Matthew Keller, vice president of the European Federation of National Organisations of Importers and Exporters of Fish

Requirements that cost

Says Keller, “Based on the information we have at the moment, even after introducing new regulations, we are not seeing any interruption of the trade flow. There is still enough fish coming into the EU, even if it’s a bit less at the moment, but this is related to the economic crisis”.

Still, there are many areas for improvement. “We need fewer administrative costs, one of which is the duty that must be paid on imports. We are fighting against duties on the raw materials”. He points out that countries that were part of the Generalised System of Preferences, which regulates duties, and paid duties on their products of only 3%, saw the duties jump to 7% or even to 20%.

The second area for improvement is the amount of administrative work. “I call it a paper tsunami, where you have lots of paperwork to prove that the fish come from sustainable sources or the cost of the illegal, unreported, and unregulated fishing (IUU) regulations. Many administrative things have to be streamlined. We’re looking for a general reduction in administrative costs. Yes, illegal fisheries should be investigated, but not every fishery in the world should be “accused” in general term”.


Level playing field
Often, the industry or the importers are accused of importing fish from areas that do not have the same health standards or the same competition. The question of a level playing field often arises.

Keller says, “We have often had the question about a level playing field. It’s notable that we find the following in the Common Fisheries Policy. “There is a need to strengthen the competitiveness of the Union fishery and aquaculture sector, …the Common Market Organisation for fishery and aquaculture products should ensure a level-playing field for all fishing and aquaculture products marketed in the Union, should allow consumers to make better informed choices and support responsible consumption, and should improve the economic knowledge and understanding of the Union markets along the supply chain”.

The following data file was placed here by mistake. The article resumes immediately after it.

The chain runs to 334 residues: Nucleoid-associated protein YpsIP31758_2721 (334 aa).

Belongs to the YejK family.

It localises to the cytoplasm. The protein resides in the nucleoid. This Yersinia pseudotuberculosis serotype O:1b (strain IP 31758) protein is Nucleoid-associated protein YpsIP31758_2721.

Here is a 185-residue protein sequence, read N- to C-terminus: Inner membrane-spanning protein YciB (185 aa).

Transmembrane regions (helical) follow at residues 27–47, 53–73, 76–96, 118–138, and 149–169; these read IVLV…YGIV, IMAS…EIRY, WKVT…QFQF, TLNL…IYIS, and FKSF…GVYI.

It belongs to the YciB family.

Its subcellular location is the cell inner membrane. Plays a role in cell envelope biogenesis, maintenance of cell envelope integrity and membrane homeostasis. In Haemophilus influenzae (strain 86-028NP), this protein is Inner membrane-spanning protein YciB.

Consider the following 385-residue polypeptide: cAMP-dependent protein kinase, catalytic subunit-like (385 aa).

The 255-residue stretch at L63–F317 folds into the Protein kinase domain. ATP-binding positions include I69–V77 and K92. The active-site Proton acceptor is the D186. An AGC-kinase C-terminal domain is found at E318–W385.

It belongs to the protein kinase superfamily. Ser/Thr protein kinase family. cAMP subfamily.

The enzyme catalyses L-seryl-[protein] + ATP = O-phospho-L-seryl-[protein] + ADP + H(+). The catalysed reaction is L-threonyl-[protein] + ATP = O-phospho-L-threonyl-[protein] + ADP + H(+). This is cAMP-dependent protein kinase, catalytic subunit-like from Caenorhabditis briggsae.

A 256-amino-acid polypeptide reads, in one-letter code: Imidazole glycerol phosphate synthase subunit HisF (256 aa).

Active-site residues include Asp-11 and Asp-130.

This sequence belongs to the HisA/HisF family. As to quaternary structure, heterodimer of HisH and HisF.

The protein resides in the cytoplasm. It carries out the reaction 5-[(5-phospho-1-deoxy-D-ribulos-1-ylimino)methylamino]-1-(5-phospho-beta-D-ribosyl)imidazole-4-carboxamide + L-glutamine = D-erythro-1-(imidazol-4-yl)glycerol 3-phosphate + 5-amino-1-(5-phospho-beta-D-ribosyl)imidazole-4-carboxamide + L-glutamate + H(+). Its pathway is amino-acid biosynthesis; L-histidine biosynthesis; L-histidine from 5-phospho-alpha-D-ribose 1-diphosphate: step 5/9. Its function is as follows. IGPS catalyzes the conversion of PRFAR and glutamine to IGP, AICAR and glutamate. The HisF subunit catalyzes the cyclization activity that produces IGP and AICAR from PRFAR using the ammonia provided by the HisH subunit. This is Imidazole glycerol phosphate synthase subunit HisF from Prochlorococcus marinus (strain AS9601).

He continues, “This is an indirect criticism that, very often, fish products coming from outside the EU do not follow the rules, so even the fishermen complain that imports can have lower health standards and lower standards for IUU”.

He thinks it is important to emphasise that, in general, the European seafood processing industry and traders are not importing unsafe seafood.

He says that the other important thing to remember is that the Commission and NGOs still feel that there is substantial activity in IUU. “But if we look at the trends in growth statistics”, he says, “we have not seen any interruption of trade for any species. And if a large amount of IUU activity were taking place, it would register in our statistics because less tuna, mackerel, or cod would be imported, and that’s just not the case”.


Food balance for fish and fishery products
1.000 tonnes live weight
  2011 2012
  Catches 4.629 4.313
 + Aquaculture 1.260 1.260
 - Non-food uses 1.000 700
 = Supply for consumption 4.889 4.873
 + Imports (Third countries) 9.221 8.815
 = Total availability 14.110 13.688
 - Exports (Third countries) 1.951 1.996
 = Total consumption 12.159 11.692
Consumption (kg/caput) 24,2 23,2

Understanding the European market

Keller explains that these markets are all different, and to understand the European market, it is necessary to look at individual species. “Of course we can give the overall statistics, but to really describe the market, we must go into detail about the main species, where they come from, and how they are presented. It is necessary to go into detail to understand trade issues, such as partner agreements and why certain agreements were made with certain countries. This is a good first entrance to the market if you have not already analysed the market in that way”.